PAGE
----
Monday, December 6, 2010

Season One of The Walking Dead

Last night, AMC aired the much-anticipated season one finale of their critically acclaimed zombie-fest, The Walking Dead. This show has literally captivated millions of viewers, breaking all kinds of cable TV ratings in the process.

I'd like to talk a bit about the show, and the comic, so please be warned--there are SPOILERS AHEAD, and there will be throughout this post, so if you haven't yet watched all six episodes and/or read through the first trade collection of the comic, now's your chance to jump ship. Well, actually, these next few lines of dashes are your last chance.

But after the's your own fault if something gets spoiled.

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I can't believe everyone died!!! Sorry. Just wanted to completely freak out anyone who may have wandered past my system of dashes.

Seriously, now. SPOILERS AHEAD:

I've heard two main criticisms of AMC's adaptation--first, it's too different from the comic. And second, it's too similar to the comic. Ah, fandom, how I love your crazy, contradictory attitudes towards everything on the planet.

Whenever a story is taken from one medium and transferred to another, it's inevitable that someone's favorite bits will be left out, while someone else's least favorite bits will be kept in.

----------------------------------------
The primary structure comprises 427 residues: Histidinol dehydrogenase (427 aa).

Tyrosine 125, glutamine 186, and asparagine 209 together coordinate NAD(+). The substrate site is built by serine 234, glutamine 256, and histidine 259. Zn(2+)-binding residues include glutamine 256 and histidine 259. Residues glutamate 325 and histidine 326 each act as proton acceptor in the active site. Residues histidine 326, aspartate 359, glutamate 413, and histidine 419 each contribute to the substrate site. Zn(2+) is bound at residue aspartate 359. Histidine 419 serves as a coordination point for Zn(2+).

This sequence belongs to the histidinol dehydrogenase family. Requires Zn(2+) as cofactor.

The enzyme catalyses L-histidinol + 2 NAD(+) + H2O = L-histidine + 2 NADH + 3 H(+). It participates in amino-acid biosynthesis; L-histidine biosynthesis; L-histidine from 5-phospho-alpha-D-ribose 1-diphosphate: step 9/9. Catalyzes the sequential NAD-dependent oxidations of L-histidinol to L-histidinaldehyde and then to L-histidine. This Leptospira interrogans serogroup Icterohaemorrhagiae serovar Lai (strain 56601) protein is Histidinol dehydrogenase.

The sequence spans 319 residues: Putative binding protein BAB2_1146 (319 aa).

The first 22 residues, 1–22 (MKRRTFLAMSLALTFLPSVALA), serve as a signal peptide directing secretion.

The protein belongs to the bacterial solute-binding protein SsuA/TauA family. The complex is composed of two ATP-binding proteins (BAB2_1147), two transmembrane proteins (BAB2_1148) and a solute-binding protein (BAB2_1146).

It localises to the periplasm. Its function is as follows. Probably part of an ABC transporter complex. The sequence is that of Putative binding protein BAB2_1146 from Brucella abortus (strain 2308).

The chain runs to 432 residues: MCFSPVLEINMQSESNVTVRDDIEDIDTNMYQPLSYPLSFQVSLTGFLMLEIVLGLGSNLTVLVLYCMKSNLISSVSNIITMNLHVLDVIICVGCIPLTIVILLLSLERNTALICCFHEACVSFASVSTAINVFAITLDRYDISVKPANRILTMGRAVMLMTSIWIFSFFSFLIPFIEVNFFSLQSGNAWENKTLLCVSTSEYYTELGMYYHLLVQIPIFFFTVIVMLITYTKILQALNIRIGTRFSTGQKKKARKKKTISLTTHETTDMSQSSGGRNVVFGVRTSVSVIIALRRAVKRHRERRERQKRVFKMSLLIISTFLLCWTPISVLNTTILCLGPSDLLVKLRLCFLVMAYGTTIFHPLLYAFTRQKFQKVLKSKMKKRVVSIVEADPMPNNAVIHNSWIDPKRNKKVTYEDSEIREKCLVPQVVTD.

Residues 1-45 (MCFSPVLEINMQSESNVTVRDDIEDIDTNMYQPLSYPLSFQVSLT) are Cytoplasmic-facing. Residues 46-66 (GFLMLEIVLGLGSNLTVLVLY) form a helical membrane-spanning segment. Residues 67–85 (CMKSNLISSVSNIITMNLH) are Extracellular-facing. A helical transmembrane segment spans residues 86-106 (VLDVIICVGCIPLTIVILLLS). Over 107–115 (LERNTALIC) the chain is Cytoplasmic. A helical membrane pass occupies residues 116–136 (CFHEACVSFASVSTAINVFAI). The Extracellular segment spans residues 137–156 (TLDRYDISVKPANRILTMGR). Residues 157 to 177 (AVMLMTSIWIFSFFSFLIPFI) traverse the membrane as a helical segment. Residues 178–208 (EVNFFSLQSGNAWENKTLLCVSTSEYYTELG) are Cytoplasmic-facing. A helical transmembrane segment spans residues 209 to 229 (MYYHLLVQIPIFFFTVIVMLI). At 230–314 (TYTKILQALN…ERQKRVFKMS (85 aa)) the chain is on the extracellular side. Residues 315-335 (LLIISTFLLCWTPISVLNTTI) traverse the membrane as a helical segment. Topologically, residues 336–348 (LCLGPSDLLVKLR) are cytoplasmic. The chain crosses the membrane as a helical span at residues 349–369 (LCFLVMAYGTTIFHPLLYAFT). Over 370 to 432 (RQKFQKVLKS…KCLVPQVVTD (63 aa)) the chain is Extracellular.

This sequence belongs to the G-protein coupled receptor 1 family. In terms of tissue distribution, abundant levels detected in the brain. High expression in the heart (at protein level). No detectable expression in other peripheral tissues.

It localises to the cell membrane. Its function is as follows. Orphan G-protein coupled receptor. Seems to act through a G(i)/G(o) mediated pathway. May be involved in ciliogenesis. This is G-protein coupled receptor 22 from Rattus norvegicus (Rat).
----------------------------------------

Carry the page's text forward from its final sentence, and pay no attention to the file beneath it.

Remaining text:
And made a recurring theme. Or something.

But in the case of Walking Dead, I truly feel that the TV folks are keeping the series very much in the same vein as the comic book. It's a dark, bleak show--hopeless, at times--and that comes directly from writer Robert Kirkman's comic scripts.

Aside from episode two's weird, rock n' roll playing, cool car driving ending, there hasn't been a hint of levity in the series. And, as readers of the comic know, any time something (just a little bit) good happens, brace for impact, because things are about to get very, very bad.

Like in last night's episode.

A drunken, happy, relieved Rick? Yep. You just knew the zombies were gonna mess that up. Or, you know, the building was going to self destruct and kill everyone inside.

Personally, I wasn't thrilled with the introduction of the CDC, and the whole government facility in general when it was introduced last week. However, last night's finale sold me on it as a solid--and sensible--plot point.

The group is in Atlanta, the actual CDC is in Atlanta--it makes sense that they'd at least try getting to the building.

We also saw a much darker turn for the Shane character--something that's very much necessary if Shane's fate in the TV series is to match his fate in the comic series. He's a man on the brink, and for the first time, we see that he's a real, live threat to Rick and his family.

Episode six leaves our group at a perfect place from which to start season two--it's more or less a clean slate, with a couple of dangling, and interesting, plot points. Besides the major Shane-Rick feud that's brewing, we have Michael Rooker's Merle character--who is not featured in the comic--as a looming, ever-present threat to everyone on the show.

And, of course, there are all those pesky zombies out there.

Season one was a huge success--both financially for AMC and critically for the creators--and I cannot wait for season two. I'm interested in everyone else's thoughts, though, so please chime in!

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